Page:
Gathering “tea” – from necessity to connectedness with nature. Local knowledge about wild plant gathering in the Biosphere Reserve Grosses Walsertal (Austria)
Working Group Knowledge Systems and Innovations, Division of Organic Farming, Department for Sustainable Agricultural Systems, University of Natural Resources and Life Sciences (BOKU), Gregor-Mendel Straße 33, Vienna, 1180, Austria
Journal of Ethnobiology and Ethnomedicine 2012, 8:31 doi:10.1186/1746-4269-8-31Published: 13 August 2012
Wild plant gathering is an essential element in livelihood strategies all over the world. However due to changing circumstances in Europe, the reason for gathering has altered from one of necessity in the past to a pleasurable activity today. Wild plant gathering has therefore also received renewed attention as a form of intangible cultural heritage expressing local preferences, habits and man’s relationship with nature.
In the Biosphere Reserve Grosses Walsertal (Austria), local people’s knowledge of the gathering of wild plants and their perception of their own gathering activities are being documented. The focus of this paper is on the uses of herbal teas and the informal guidelines for gathering plants that have been issued by the Bergtee (mountain tea) association.
Thirty-six free-list interviews were conducted with subsequent semi-structured interviews and three focus group meetings held with members of the Bergtee association. Participatory observation (gathering and processing plants, mixing and marketing tea) also allowed for greater understanding of what had been reported.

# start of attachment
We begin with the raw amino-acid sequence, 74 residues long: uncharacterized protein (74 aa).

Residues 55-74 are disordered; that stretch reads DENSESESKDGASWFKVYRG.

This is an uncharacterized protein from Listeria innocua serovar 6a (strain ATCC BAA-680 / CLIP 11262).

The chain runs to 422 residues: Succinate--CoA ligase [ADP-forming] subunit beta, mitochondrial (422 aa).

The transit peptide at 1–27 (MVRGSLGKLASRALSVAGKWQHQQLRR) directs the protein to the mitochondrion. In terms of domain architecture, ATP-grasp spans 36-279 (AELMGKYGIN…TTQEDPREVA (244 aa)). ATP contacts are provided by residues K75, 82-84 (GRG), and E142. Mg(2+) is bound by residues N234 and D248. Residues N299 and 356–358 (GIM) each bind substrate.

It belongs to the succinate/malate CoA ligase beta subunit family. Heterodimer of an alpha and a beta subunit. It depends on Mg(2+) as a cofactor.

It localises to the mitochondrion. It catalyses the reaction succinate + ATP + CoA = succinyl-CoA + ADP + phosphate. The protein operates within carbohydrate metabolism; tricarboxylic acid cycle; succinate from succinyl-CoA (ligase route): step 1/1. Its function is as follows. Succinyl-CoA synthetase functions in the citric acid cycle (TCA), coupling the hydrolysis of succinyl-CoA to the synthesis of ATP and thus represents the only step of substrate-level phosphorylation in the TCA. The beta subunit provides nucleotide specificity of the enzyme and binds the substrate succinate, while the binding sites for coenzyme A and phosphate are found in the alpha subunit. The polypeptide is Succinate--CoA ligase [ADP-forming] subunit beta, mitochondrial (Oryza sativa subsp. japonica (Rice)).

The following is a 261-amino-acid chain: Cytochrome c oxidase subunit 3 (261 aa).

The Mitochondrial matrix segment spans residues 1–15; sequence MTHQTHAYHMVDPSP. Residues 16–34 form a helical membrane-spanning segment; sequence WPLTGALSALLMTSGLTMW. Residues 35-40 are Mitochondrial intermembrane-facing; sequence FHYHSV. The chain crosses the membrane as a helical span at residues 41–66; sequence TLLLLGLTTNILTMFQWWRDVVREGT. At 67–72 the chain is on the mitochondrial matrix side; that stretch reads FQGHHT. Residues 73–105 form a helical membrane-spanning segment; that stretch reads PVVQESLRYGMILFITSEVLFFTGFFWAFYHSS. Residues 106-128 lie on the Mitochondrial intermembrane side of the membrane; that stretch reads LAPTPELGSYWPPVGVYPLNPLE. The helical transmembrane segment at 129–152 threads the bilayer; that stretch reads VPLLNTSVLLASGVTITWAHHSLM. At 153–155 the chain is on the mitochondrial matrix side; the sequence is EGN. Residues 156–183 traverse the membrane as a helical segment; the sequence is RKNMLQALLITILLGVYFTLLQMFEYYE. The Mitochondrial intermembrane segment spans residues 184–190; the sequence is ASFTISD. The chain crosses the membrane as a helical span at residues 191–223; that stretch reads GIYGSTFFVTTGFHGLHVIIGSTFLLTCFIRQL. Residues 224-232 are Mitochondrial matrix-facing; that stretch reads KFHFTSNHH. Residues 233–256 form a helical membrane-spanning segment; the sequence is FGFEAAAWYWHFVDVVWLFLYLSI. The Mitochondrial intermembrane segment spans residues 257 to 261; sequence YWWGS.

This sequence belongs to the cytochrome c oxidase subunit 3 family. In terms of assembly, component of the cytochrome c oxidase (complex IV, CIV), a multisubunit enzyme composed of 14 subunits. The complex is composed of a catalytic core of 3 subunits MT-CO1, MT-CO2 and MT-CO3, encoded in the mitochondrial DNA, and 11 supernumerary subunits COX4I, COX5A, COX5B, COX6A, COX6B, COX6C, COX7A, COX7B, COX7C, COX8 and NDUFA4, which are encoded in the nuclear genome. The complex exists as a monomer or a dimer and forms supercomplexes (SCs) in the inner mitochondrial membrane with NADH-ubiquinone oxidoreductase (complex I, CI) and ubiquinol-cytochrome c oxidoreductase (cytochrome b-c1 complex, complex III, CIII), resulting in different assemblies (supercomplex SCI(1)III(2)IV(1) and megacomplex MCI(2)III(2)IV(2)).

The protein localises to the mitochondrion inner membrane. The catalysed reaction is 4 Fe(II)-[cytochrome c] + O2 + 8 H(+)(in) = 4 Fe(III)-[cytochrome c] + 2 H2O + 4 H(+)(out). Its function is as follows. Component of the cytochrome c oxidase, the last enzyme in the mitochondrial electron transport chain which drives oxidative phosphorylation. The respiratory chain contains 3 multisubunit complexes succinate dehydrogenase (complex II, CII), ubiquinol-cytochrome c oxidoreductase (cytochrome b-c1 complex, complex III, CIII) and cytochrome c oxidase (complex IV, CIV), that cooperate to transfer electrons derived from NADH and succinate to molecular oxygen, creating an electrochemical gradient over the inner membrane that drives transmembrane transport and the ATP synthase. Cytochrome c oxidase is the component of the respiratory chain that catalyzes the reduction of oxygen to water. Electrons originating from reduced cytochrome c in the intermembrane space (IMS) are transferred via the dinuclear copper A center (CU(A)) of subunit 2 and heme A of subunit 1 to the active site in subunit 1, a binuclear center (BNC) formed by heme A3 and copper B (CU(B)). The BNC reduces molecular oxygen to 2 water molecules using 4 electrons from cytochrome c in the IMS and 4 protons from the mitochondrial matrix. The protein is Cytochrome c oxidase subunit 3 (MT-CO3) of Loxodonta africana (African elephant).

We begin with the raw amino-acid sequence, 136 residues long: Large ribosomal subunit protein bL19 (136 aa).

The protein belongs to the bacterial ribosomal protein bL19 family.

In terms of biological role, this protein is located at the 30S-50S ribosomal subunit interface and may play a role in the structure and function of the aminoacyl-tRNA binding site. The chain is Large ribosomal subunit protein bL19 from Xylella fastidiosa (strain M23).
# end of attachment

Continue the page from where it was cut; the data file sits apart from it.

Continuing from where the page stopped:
In total, 140 different gathered plant species were listed by respondents. Herbal tea is the most frequently mentioned use. The Bergtee association, founded by a young man and two middle-aged women in the valley, is a good example of the link between biological and cultural diversity, with the aim of sharing the biosphere reserve’s natural treasures as well as local plant-related knowledge in the form of herbal tea products. The association’s informal guidelines for gathering reflect people’s attitude to nature: monetary income does not play a major role in gathering plants; instead people’s appreciation of the value of the nature around them is to the fore.
Gathering wild plants can be seen as an expression of people’s regional identity. The conscious appreciation of nature and related local knowledge is crucial for the sustainable conservation and use of the Biosphere Reserve’s resources.